Section 230 Does Not Protect Anti-Competitive Content Filtering
This changed on September 12, 2019, when the Ninth Circuit issued its decision in Enigma. Much like in Zango, the case concerned a threat-prevention software product (this one offered by Malwarebytes). The Malwarebytes product flagged Enigma’s software as a security risk and subjected Enigma’s software to quarantine. Enigma sued Malwarebytes, arguing that Malwarebytes’ filtering conduct was part of a “bad faith campaign of unfair competition” and that Enigma’s software “pose[s] no security threat.” Notably, the court assumed that Malwarebytes acted with bad faith and specifically that Malwarebytes’ blocking was anticompetitive. The court did this because the district court had not considered or decided whether Malwarebytes could provide another reason to filter Enigma Software’s products, and courts of appeals generally will not decide or review factual questions that have not previously been decided by a district court. As a result of applying this rule in the Enigma case, the Ninth Circuit was required to squarely address Judge Fisher’s previously unanswered question from Zango.
By a 2-1 vote, the Enigma court held that “otherwise objectionable” content did not include that which the provider of filtering software objects to solely on anticompetitive grounds. Instead, the phrase “otherwise objectionable” “was more likely intended to encapsulate forms of unwanted online content that Congress could not identify in the 1990s.” The majority reasoned that when it enacted Section 230, “Congress wanted to give internet users tools to avoid not only violent or sexually explicit materials” – some categories of which were specifically defined in the statute – “but also harassing materials.” For this reason, Section 230 provides immunity for the type of content at issue in the Zango case, adware (and other harassing content such as spam and malware). But for the first time, the court held that there are limits to the meaning of “otherwise objectionable,” including content that is deemed “objectionable” solely because it is provided by a competitor company.
Notably, Judge Johnnie B. Rawlinson dissented. In her view, Section 230 is written broadly and should be applied as such. She further argued that the facts in Enigma were not materially different from those in Zango. Judge Rawlinson’s dissent is important both for demonstrating the difficulty courts can face in interpreting Section 230, and also for highlighting the potential need for Congress to revisit Section 230 and clarify the breadth of immunity it intended Section 230 to confer.
The Enigma decision will have implications to both the parties before it and also for other providers of threat-prevention software more broadly. For Malwarebytes and Enigma, this litigation is all but certain to continue. Under the Federal Rules of Appellate Procedure, Malwarebytes has the option to seek review from a larger number of Ninth Circuit judges (known as en banc review, and only rarely granted). It also may ask the Supreme Court to overturn the Ninth Circuit’s decision (also an infrequent occurrence). Barring changes from either of these courts, though, Malwarebytes and Enigma then most likely will head back to the district court to determine whether Malwarebytes can identify a different or additional reason why Enigma’s software is “otherwise objectionable.” It is likely, but not certain, that identifying such a reason would entitle Malwarebytes to Section 230’s Good Samaritan immunity.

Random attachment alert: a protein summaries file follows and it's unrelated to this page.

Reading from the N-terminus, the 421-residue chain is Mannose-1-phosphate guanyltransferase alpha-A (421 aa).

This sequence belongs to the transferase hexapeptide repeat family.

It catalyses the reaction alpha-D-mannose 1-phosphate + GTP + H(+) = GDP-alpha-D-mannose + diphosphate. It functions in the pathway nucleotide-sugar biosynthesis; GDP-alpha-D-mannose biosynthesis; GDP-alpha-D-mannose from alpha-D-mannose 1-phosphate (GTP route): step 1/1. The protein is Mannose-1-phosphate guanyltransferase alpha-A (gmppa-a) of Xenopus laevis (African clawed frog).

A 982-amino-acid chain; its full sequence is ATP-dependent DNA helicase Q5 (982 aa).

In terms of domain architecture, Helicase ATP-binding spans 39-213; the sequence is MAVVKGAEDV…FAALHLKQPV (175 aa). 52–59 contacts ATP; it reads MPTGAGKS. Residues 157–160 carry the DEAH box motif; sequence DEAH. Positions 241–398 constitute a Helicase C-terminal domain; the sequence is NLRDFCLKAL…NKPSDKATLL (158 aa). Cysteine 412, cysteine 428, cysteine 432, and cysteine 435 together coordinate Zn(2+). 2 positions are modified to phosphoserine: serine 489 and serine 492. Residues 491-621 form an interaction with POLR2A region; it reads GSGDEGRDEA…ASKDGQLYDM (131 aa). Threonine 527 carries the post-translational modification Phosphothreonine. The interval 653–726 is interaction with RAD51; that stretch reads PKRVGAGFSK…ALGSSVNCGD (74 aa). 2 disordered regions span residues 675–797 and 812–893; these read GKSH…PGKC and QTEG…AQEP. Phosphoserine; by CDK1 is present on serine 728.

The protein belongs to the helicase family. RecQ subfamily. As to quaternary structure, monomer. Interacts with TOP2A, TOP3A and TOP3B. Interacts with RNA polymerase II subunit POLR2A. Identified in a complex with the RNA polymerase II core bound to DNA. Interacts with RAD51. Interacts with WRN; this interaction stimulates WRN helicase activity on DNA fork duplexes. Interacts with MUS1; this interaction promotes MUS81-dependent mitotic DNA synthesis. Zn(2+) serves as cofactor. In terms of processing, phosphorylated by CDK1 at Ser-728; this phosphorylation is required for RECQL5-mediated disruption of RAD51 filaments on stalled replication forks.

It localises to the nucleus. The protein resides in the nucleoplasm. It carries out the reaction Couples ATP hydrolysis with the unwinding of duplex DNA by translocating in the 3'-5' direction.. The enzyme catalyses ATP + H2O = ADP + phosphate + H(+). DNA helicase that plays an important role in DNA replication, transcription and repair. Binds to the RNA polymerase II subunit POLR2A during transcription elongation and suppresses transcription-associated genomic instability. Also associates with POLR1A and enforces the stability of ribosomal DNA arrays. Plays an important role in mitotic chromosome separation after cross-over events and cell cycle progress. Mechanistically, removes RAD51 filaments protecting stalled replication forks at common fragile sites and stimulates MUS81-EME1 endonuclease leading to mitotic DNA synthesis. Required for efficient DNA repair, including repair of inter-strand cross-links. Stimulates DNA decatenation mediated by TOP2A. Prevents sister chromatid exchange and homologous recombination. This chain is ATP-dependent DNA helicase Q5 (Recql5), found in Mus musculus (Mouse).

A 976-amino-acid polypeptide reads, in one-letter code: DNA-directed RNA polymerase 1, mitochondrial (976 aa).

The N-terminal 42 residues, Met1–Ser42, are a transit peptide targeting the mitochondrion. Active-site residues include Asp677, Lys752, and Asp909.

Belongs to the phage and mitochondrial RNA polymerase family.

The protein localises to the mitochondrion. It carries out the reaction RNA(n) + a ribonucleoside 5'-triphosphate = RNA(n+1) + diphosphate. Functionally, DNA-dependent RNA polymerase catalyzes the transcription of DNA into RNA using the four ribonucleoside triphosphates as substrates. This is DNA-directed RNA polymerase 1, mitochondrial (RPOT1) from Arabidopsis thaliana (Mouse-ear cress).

What Are The Implications for Companies that Filter Content?
More broadly, other providers of threat-prevention software are now at risk of being sued for their own decisions about what content to filter. Under the Enigma decision, it is clear that threat-prevention software providers receive Section 230 immunity if they provide software that filters or helps to filter content “that the provider or user considers to be obscene, lewd, lascivious, filthy, excessively violent, [or] harassing.” Equally, companies cannot claim Section 230 immunity, at least in the Ninth Circuit, if they produce threat-prevention software that filters or enables filtering solely for anticompetitive reasons. But this, of course, leaves significant space in between. And it is likely that those on the wrong end of a filtering decision will elect to sue threat-prevention software companies by arguing that the filtering decision encoded into the threat-prevention software is illegal.
In light of this uncertainty, companies that provide filtering products will have to think critically about how to avoid being sued for the filtering decisions embedded into their threat-prevention products. To be sure, these companies will assuredly still choose to filter content widely recognized to be malicious, such as viruses. But as Professor Eric Goldman has argued, it is less certain how Section 230 would apply to content that is arguably “otherwise objectionable” in the eyes of a threat-protection vendor, where that arguably objectionable content also is produced by a competitor company. Equally, it is not clear how closely a filtering decision must relate to a specifically enumerated harm of Section 230. The only certain way to avoid liability in these situations will be to choose not to filter such content. For this reason, Professor Goldman observes that the “ruling makes the internet less safe.”
Courts – and perhaps Congress – likely will be called upon to resolve this uncertainty in the coming years. Until they do, companies and users alike will be wise to exercise even greater caution in their respective decisions. To this end, companies will be well served by ensuring that their filtering decisions are closely analogous to those codified in Section 230 or previously upheld by the courts. Similarly, because there is now a greater risk that threat-prevention filtering decisions will need to be defended in court, companies should make sure that they can clearly explain their filtering decisions. Companies may also choose to make clear to users of their products what content is, and is not, being filtered. To the extent that a company is concerned about content that it nonetheless decides not to filter – perhaps because the potentially dangerous content is produced by a competitor – it risks alienating users who are not made aware of the potential risk. While companies navigate how to make filtering decisions in light of Enigma, users of threat-prevention software must assume that they will now be exposed to a greater volume of potentially dangerous content. They should, in turn, exercise greater diligence to ensure that they are confident in the safety of their internet activity.